Dear Bill, Dick, et al:

Why didn’t you tell President Bush to invade Western Australia first?

I’ve been playing Risk: The Game of Global Domination since I was eight years old and never, never have I seen someone win the game by massing their forces in the Middle East at the beginning of the game. Too many borders! Impossible to reinforce! Enemies from all directions! Australia, on the other hand, is easily conquered. Start in Western Australia, make a straight-line march through eastern Australia, then on into New Zealand and New Guinea, and finally up to Siam, sealing the entire continent and guaranteeing an extra two armies per turn for the duration of game. (Ask Secretary Rumsfeld if those would come in handy.) Once in Siam, you can leave the remainder of your provinces virtually unguarded and mass your armies of the Far East to eventually move north into Siberia, Irkutsk and Kamchatka, ultimately overtaking the entire Asian continent (seven extra armies per turn), including, finally, the Middle East.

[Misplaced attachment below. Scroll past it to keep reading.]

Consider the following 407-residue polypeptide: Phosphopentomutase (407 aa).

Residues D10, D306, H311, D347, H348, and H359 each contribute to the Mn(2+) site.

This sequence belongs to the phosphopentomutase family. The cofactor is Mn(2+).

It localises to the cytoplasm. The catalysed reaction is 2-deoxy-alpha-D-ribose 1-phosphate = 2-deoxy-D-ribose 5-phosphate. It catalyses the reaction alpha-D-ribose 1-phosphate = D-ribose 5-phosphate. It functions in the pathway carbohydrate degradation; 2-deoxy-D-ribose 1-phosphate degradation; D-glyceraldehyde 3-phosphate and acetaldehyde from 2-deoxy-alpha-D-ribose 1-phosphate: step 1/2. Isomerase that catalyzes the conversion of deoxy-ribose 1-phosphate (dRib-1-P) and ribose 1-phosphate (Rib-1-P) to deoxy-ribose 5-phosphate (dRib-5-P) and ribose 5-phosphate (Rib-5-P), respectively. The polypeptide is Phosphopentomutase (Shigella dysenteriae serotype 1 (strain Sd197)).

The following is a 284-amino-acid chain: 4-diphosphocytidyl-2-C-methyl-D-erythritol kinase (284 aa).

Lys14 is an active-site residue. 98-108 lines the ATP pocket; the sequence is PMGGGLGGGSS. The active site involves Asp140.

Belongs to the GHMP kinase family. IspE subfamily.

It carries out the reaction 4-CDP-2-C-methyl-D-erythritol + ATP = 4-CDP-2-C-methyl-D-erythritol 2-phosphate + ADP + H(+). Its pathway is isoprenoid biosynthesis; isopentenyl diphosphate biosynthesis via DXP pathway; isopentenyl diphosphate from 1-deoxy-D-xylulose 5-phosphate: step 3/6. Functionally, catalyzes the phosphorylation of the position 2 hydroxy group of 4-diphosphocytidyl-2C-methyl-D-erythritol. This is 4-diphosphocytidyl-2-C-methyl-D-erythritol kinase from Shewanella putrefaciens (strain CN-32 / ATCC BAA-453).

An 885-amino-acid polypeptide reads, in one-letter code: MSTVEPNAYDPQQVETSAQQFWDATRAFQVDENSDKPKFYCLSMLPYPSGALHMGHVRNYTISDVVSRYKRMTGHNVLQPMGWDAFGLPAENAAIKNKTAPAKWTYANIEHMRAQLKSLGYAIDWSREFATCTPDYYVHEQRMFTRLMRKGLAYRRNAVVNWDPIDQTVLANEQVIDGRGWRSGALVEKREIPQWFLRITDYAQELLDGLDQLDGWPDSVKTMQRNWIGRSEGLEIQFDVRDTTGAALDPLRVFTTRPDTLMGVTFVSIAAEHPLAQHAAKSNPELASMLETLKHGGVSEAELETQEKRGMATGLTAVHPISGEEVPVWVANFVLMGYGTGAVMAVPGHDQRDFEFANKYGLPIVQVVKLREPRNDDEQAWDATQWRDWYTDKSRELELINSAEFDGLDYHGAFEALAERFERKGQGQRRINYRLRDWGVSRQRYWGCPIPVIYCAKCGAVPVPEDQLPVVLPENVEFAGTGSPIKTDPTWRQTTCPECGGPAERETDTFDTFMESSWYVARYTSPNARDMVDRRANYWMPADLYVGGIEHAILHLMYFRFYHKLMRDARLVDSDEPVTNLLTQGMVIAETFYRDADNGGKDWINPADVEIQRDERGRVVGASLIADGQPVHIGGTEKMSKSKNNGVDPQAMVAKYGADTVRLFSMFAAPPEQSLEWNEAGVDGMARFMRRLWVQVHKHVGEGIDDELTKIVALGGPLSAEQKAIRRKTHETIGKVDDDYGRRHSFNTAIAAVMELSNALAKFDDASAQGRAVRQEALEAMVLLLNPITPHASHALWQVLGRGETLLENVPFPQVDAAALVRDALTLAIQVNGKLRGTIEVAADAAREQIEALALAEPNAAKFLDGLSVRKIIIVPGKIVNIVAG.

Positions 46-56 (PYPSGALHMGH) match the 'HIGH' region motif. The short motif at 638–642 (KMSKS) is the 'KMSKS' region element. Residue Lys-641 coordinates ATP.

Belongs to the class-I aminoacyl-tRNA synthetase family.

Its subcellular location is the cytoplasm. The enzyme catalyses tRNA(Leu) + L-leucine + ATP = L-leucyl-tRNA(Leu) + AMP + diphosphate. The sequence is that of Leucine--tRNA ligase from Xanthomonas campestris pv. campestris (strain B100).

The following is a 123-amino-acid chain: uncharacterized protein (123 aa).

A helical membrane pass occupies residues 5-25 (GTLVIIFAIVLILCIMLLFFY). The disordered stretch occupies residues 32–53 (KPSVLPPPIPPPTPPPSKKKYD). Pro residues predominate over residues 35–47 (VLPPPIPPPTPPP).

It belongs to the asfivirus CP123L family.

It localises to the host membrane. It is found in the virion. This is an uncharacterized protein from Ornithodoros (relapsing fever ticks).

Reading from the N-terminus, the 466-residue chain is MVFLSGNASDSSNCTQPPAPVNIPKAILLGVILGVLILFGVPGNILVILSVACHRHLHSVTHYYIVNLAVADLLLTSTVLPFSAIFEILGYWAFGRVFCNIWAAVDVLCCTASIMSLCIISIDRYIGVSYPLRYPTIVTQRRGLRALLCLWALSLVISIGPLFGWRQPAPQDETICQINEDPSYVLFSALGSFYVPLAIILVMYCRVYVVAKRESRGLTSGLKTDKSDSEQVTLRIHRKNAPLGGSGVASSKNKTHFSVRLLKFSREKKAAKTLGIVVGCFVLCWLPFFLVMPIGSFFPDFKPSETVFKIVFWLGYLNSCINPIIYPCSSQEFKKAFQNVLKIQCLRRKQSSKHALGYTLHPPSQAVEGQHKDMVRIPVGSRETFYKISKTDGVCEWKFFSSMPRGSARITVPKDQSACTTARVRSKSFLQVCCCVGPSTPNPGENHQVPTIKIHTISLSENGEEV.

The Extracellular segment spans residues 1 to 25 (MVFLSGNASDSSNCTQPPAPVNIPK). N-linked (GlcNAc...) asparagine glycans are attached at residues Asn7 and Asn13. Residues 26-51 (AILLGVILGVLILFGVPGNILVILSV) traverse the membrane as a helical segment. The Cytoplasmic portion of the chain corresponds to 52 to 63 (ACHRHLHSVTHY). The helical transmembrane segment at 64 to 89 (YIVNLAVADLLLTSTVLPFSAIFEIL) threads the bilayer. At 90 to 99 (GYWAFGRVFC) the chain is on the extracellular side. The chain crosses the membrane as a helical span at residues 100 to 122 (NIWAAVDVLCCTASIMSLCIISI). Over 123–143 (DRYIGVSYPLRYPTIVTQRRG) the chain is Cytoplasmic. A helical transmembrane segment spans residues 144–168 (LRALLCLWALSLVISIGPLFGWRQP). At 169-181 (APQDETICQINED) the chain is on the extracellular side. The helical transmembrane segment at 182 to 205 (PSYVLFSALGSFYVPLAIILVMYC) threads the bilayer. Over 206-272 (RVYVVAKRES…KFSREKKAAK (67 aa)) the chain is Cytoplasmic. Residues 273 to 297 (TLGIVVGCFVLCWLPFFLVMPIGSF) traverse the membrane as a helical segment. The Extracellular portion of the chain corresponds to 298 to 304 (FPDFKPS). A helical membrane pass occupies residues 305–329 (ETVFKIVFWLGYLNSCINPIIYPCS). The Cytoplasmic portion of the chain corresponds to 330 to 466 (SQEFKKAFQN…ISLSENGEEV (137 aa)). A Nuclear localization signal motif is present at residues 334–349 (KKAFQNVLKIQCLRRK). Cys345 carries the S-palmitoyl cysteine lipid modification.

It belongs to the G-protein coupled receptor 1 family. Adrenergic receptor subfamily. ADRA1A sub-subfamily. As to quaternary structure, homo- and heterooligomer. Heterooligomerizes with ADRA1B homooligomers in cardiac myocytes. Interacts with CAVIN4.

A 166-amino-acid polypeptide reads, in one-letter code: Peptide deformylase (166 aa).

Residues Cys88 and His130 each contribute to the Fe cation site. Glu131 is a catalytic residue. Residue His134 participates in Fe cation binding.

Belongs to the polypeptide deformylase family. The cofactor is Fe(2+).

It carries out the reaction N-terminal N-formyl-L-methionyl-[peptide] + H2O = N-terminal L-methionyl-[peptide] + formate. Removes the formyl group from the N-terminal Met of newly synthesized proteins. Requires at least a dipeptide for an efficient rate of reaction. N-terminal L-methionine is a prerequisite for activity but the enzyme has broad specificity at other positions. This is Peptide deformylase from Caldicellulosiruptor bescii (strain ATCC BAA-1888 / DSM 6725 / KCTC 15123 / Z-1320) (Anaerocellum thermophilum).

Starting in South America is okay, too, if your brat cousin Ronald refuses to play if he doesn’t get to go first, and Africa will do in a pinch if you want to change things up, but you better roll some sixes, mutherfuckers, or you’ll be knocked out of the game, which means you’re available to do stuff like pick up the dog crap in the backyard, or wax your grandfather’s back, “since you’re just watching.” (Thanks, Mom.)

I hear that, after watching President Bush’s press conference, Mr. Kristol was “depressed.” If he was depressed, think about the rest of us, who weren’t part of the shadowy extra-governmental cabal that helped install him in the White House in the first place.

The history books will write your epitaphs and they won’t be pretty: “Neoconservatives: A late-twentieth-, early-twenty-first-century American political movement that stressed the supremacy of the American empire, but was too stupid to invade Australia first.”

Think it over,
John Warner